Of course the story is quite familiar to most, but two things really stand out here: the amazing voice acting of the world class cast, and the look of the lush jungle with its vivid colors and textures. Director Andy Serkis is renowned for his stunning motion-capture work in such franchises as PLANET OF THE APES, LORD OF THE RINGS, and Peter Jackson’s KING KONG (2005) … along with many others … and for this project, he combines his motion-capture Baloo with top notch CGI, and the live performance of young Rohan Chand (THE HUNDRED FOOT JOURNEY) as Mowgli, the man cub.

The voice acting is worth raving about. We first hear Cate Blanchett as Kaa, the ancient python, and within the first two minutes of the opening, we are captivated. Other standouts include an unnerving and intimidating Benedict Cumberbatch as Shere Khan, the always-threatening Tiger, Christian Bale (periodically lapsing into Batman voice) as the growling black panther Bagheera, Naomie Harris as Nisha the mother wolf, and a terrific Peter Mullan as lead wolf Akela. The deep cast also includes the voices of Jack Reynor, Eddie Marsan and Tom Hollander, while Matthew Rhys (“The Americans”) appears as the hired tiger hunter, and Freida Pinto (SLUMDOG MILLIONAIRE) appears as Mowgli’s caretaker in the man village.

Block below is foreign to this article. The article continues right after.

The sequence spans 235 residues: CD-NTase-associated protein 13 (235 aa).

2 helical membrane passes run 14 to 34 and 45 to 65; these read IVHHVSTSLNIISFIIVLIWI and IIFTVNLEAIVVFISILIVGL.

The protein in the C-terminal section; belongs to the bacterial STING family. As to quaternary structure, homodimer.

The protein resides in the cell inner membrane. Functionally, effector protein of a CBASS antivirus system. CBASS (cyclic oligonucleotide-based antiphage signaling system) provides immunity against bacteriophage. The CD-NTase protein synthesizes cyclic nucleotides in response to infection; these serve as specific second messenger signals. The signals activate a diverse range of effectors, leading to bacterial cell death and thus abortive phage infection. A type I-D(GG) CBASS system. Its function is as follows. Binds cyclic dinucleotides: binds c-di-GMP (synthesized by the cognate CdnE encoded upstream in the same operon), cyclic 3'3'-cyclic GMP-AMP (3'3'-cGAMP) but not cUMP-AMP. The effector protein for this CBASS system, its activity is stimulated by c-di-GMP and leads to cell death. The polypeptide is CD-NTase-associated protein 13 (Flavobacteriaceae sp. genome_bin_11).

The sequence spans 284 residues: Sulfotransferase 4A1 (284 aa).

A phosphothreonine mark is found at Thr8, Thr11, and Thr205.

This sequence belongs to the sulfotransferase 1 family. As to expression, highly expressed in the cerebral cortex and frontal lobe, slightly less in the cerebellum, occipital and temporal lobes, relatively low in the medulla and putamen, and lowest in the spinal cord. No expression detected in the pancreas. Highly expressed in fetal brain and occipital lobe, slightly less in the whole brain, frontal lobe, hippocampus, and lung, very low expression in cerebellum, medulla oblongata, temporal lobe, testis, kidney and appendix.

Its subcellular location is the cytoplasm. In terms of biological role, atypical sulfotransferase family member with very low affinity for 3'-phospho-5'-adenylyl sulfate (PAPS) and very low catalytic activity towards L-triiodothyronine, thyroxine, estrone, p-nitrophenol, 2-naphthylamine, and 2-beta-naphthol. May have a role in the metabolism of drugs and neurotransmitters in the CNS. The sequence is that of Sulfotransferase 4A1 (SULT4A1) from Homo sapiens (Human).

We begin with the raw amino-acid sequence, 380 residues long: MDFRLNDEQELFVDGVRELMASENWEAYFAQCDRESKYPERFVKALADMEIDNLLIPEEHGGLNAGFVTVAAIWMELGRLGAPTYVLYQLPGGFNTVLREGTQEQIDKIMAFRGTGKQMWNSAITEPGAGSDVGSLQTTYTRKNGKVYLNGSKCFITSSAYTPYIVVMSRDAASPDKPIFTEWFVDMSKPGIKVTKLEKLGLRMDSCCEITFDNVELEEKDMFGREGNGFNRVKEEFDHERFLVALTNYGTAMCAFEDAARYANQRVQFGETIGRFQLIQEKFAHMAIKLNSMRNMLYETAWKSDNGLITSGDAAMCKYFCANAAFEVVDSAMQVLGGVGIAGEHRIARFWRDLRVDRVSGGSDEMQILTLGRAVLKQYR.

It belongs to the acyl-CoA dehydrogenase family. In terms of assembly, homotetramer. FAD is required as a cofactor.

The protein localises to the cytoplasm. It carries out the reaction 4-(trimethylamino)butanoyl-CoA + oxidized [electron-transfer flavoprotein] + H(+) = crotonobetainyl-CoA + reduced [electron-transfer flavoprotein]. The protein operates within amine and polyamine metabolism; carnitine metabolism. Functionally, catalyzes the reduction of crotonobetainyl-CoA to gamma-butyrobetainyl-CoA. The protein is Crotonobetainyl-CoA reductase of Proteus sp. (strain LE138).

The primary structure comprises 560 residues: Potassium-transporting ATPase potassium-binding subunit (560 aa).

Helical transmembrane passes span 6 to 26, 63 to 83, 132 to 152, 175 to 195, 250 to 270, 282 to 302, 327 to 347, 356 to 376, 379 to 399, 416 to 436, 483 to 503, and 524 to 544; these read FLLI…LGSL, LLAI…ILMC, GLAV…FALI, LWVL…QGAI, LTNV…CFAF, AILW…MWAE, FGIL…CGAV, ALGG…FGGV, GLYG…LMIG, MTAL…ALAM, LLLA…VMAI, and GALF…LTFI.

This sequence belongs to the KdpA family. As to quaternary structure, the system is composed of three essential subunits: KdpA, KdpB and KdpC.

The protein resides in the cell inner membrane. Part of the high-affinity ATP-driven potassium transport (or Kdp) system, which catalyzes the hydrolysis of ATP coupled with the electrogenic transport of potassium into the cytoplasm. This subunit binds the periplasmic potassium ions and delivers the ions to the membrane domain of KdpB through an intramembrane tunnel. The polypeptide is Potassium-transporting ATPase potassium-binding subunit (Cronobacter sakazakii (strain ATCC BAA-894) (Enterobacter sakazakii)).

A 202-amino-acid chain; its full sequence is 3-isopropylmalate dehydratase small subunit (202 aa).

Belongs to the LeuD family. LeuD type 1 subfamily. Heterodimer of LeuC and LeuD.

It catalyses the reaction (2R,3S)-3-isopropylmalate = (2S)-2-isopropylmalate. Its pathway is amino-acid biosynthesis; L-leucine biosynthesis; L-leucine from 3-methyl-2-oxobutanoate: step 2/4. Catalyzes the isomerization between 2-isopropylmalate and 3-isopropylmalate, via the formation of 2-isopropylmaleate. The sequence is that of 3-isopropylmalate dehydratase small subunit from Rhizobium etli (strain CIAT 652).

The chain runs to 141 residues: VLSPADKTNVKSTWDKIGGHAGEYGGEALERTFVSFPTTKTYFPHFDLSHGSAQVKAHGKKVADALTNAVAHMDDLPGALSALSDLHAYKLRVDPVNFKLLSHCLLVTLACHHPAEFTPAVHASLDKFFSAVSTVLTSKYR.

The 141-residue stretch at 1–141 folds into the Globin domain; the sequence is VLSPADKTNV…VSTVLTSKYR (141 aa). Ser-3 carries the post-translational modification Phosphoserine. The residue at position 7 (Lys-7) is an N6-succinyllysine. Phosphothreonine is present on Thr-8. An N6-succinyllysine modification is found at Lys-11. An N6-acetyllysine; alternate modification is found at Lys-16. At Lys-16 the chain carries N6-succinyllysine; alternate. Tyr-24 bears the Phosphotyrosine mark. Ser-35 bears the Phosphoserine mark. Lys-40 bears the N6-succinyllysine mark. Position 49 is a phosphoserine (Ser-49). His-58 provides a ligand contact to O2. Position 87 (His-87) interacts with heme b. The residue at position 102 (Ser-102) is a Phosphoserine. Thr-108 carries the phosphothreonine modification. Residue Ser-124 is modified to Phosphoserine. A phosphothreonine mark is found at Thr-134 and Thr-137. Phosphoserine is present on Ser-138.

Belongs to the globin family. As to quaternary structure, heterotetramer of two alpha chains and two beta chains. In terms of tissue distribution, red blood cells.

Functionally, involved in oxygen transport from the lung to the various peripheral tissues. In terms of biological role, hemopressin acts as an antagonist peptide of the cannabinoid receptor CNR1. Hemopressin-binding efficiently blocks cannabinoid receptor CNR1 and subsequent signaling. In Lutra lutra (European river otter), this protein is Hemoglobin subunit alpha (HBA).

Many scenes are particularly captivating – some are exciting, while others quite scary. The “no rules” monkeys are comedic relief … right up until they kick off one of the darkest segments of the film. And there is an ongoing theme of the fine line between being ‘special’, ‘different’, or a ‘freak’, and the lessons learned here would be valuable for kids … if this were a kids’ movie … which it’s NOT! Although it’s difficult to discern the intended audience for this film, it’s quite a visual spectacle and entertaining from beginning to end.

watch the trailer:


RISE OF THE PLANET OF THE APES

August 12, 2011